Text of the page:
Just as I began writing this article, Nameberry tweeted: Did you hear a name today you’d never heard before? Most days, my answer would be, Nope, pretty much the same old, but that day I could proudly say, Yes indeedy. Well actually I didn’t tweet back because I was too busy writing this, but I’m saying it now.
The Australia Day citizenship ceremonies are always a wonderful source for discovering new names. This is one where some of the childrens’ names were new to me, but the parents’ names were familiar. And yet it was the parents’ names that knocked me for six.
The Matanhire family moved here from Zimbabwe in 2006; they came from the predominantly Shona-speaking city of Mutare, whose name translates as “gold”. They started off in Melbourne, but are now happily settled in Adelaide.
The Matanhire family admit to being motivated by a spirit of adventure, loving to travel and see new places. Mrs Matanhire used to tour African countries as a nurse, educating other healthcare professionals about HIV and AIDS. When a relative who lived in Sydney told them how beautiful Australia was, it seemed like another adventure for them.
Mr Matanhire said becoming a citizen was like “taking a step into a new life”. “It feels very good, you feel like you can plan your life,” he said. Mrs Matanhire said becoming a citizen meant “you belong to the country; you belong to Australia”.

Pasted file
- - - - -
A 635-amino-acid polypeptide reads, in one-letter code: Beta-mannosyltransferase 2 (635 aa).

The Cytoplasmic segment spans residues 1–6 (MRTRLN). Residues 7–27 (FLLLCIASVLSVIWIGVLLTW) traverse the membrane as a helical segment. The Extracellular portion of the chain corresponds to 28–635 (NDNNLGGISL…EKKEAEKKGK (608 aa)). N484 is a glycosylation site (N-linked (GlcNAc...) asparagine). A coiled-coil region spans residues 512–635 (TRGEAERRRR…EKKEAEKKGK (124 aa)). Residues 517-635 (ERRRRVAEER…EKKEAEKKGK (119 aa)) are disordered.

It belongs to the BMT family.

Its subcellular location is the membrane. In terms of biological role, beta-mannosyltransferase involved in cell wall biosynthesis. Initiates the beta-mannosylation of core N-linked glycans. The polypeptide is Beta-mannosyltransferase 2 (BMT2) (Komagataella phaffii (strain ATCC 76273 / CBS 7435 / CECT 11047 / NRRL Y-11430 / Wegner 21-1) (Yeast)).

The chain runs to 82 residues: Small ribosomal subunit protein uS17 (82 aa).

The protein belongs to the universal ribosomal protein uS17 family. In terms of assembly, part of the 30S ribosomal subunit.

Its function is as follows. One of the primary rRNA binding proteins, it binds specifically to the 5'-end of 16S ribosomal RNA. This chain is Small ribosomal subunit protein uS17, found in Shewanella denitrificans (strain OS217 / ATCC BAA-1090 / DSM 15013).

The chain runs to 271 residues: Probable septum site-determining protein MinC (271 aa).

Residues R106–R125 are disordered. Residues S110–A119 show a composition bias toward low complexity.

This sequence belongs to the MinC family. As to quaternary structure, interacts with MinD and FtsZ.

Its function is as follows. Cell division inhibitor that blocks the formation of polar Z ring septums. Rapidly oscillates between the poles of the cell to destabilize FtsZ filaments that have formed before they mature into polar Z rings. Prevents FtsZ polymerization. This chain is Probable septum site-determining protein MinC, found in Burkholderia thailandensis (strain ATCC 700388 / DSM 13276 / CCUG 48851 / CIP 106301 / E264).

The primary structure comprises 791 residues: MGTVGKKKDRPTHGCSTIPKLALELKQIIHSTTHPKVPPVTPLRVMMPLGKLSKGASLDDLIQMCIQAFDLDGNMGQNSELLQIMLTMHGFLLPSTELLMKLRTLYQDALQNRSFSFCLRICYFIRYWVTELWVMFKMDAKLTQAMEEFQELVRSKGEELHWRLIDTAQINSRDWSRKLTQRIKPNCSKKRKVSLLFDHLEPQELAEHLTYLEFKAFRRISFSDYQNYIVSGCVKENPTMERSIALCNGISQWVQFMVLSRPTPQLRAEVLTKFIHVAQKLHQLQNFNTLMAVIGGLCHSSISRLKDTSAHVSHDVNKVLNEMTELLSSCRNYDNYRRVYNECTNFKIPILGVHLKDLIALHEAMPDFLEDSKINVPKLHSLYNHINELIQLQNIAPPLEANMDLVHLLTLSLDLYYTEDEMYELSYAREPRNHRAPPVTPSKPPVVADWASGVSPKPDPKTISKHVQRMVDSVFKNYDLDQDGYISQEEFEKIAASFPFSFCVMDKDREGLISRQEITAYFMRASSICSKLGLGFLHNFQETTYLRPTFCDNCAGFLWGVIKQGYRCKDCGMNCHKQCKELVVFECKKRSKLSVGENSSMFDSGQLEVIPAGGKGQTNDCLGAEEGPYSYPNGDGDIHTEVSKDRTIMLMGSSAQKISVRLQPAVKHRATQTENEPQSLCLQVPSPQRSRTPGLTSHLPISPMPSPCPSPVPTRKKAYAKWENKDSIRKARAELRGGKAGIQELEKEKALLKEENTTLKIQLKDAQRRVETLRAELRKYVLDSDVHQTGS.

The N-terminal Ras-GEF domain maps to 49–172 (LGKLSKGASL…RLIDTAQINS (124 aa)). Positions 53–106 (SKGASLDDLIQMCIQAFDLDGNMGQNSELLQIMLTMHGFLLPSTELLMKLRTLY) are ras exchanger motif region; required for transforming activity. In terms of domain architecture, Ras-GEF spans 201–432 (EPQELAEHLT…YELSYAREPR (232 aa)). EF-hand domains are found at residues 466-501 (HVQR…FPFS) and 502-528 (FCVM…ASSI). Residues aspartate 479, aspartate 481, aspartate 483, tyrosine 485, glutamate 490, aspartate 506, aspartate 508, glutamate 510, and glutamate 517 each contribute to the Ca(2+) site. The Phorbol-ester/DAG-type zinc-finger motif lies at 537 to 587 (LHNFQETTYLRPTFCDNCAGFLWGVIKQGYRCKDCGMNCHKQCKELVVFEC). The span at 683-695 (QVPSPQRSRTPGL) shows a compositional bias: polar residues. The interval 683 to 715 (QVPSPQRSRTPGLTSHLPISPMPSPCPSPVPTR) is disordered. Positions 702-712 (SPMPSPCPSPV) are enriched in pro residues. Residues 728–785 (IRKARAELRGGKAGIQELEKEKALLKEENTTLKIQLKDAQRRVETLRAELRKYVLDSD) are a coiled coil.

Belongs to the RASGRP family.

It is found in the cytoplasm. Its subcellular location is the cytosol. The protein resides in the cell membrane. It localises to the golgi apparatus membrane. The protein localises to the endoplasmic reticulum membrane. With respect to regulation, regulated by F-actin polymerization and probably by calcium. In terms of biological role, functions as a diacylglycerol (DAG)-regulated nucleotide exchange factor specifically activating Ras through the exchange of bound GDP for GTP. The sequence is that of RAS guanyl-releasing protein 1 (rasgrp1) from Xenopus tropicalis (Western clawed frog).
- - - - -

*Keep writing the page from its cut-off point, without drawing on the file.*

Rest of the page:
Elvis (aged 45): This is Mr Matanhire’s first name, which was covered as a Famous Name around the time of The King’s birthday anniversary. Once I would have thought this was too over-the-top for a regular person’s name, but now I actually love seeing it in general use. You pretty much assume the parents of anyone called Elvis were massive Presley fans, and this (rightly or wrongly) is how I am picturing Mr Matanhire’s mum and/or dad.
Silence (aged 41): Mrs Matanhire’s first name is a virtue name I saw covered at Names from the Dustbin. When I saw it, I admit to being quite horrified, because as a parent, the thought of your baby becoming completely silent is your worst nightmare. And as a Puritan name almost exclusively given to girls, it has connotations of women being forced into silence in an oppressive way. However, seeing it on an attractive, confident, well-travelled adult, who is clearly not being kept silent and in fact had to do a lot of talking as part of her career, I have softened a little. Now I can see a certain beauty in it, and it makes me think of the inner silence that comes through prayer and meditation.
Caroline (19): Usually the name Caroline doesn’t stand out in a family, but in this case it seems unusual compared to the others. Being the eldest born, I wonder if Caroline was given a family name.
Anesu (15): This is a Shona name which can be given to both boys and girls. For boys, it is the pet form of Isheanesu; for girls, the pet form of Anesuishe. In either case, it means “God is with us”. This Anesu is a boy.
Rumbidzai (4): A female name which means “praise”. I have read that it was originally a royal name, but don’t know if that’s correct. Rumbidzai was born in Australia, so is already a citizen.
Edret: Edret is Elvis’ sister who lives with the family; it’s possible she was the person who first suggested they come to Australia. Her name is a complete mystery to me, mostly because the Edrets I found online tended to be Hispanic men. Perhaps it is short for a longer name. Elvis and Edret make an impressive sibset.